Understanding Corrosion in Water Pipelines: A Guide for Pipeline Designers



Last updated: November 24, 2020

What Does Crystalline Mean?

Crystalline is an adjective that describes the periodic translational ordering of atoms or molecules within a solid. The atoms or molecules form a three-dimensional arrangement within a single repeating unit called a unit cell. The unit cell structure repeats in all directions at regular spacing, filling a regular three-dimensional grid called a lattice. A high degree of this ordering, or crystallinity, is the property required for a solid to be classified as a crystal.

Crystalline solids can be of the following types, depending on the nature of bonding between unit cells within the lattice:

  • Metallic
  • Ionic
  • Network (extended covalent)
  • Molecular

The degree of crystallinity of a solid affects properties of the solid such as its density, hardness, transparency and diffusion rate. Although crystals are often associated with transparency, non-crystalline (amorphous) solids such as glass can also be crystalline. To the contrary, although a piece of metal does not look like a crystal, it may in fact be in a crystalline state.

Crystalline states are extremely useful when studying a material's structure and looking for defects and dislocations within the crystalline state or to understand the desired properties of the material such as band gaps in semiconductors and electrical conductivity in other materials.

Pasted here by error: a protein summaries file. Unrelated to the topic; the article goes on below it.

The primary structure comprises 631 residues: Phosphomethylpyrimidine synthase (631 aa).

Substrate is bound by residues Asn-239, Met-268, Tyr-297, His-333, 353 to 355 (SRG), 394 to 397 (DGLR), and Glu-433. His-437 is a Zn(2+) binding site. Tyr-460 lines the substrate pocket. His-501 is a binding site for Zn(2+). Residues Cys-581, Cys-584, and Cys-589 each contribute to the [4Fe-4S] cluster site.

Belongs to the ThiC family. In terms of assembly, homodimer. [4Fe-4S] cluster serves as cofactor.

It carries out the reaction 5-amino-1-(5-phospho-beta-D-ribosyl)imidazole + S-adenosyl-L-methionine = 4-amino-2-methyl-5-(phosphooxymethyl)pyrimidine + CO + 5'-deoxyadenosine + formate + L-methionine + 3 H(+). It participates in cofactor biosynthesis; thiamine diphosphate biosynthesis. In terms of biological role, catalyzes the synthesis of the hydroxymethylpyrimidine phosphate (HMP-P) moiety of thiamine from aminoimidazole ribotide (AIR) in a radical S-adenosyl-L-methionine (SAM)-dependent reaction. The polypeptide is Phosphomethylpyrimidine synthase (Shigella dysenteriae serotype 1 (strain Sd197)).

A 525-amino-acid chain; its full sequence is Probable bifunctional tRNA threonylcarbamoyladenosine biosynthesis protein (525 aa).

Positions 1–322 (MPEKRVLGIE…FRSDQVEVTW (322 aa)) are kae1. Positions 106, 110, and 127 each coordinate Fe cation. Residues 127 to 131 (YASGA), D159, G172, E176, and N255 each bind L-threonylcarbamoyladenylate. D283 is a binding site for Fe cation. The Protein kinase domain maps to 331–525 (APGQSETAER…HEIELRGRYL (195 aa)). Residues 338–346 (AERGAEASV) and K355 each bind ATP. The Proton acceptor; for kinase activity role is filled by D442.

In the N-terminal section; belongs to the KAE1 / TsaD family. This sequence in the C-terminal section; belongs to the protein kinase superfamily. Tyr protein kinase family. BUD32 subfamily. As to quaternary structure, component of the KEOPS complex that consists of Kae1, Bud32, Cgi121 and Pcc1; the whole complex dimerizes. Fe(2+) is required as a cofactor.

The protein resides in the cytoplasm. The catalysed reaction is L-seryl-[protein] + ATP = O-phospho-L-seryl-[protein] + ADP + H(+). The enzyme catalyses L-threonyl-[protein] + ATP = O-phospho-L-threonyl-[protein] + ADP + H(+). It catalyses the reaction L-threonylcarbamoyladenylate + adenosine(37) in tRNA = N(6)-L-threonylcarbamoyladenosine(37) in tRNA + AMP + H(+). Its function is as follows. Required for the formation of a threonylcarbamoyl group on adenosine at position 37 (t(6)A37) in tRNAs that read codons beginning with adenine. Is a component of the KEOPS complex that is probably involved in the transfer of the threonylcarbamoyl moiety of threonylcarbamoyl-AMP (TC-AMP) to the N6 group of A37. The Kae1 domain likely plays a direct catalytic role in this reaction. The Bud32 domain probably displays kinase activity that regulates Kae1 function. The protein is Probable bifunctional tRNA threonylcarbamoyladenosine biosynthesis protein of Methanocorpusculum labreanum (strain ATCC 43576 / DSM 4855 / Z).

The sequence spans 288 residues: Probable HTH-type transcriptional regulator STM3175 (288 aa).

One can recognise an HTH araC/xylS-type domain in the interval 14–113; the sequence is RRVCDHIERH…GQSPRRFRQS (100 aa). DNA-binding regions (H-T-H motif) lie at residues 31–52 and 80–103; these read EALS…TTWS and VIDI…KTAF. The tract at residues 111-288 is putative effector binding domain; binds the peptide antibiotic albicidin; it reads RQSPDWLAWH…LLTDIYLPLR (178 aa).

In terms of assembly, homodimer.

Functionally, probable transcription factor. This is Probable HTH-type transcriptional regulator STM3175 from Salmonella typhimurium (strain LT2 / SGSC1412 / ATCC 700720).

Corrosionpedia Explains Crystalline

Understanding the property of crystallinity starts from understanding the basic properties of a lattice. Lattices can exist in any dimension. A one-dimensional lattice is most easily explained as a line of dots spaced out in equal distances. One unit cell is the space between two dots.

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Moving to two-dimensional lattices, imagine a series of one-dimensional lattices lined up, row by row, across a two-dimensional plane. The dots in each row do not need to line up, making it possible to have different two-dimensional lattices associated with different angles. The unit cell comprises the box created by four points.

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Three-dimensional lattices repeat these two-dimensional lattices at regularly spaced distances above and below the plane, again at different angles. The boxes created by eight proximal points creates the unit cell repeating unit. In three-dimensional space, there are seven unit cell shapes, which arrange to form 14 possible types of lattices (Bravais lattices). In crystalline solids, each of these unit cells contains the same atoms or molecules arranged in the same way. The contents may be oriented in various ways in the special case that symmetry elements are present. It is these ordered fillings of lattices that create the crystalline state.

The lattice structure, unit cell and unit cell contents and composition are determined through a diffraction experiment, usually using X-rays, but neutron diffraction is used in certain cases. The wavelength of the X-ray chosen is small enough to determine the distances between atoms in a unit cell. Using diffraction, scientists can determine the chemical structure of molecules, metallic materials, ceramic materials and even biological molecules such as DNA or proteins.


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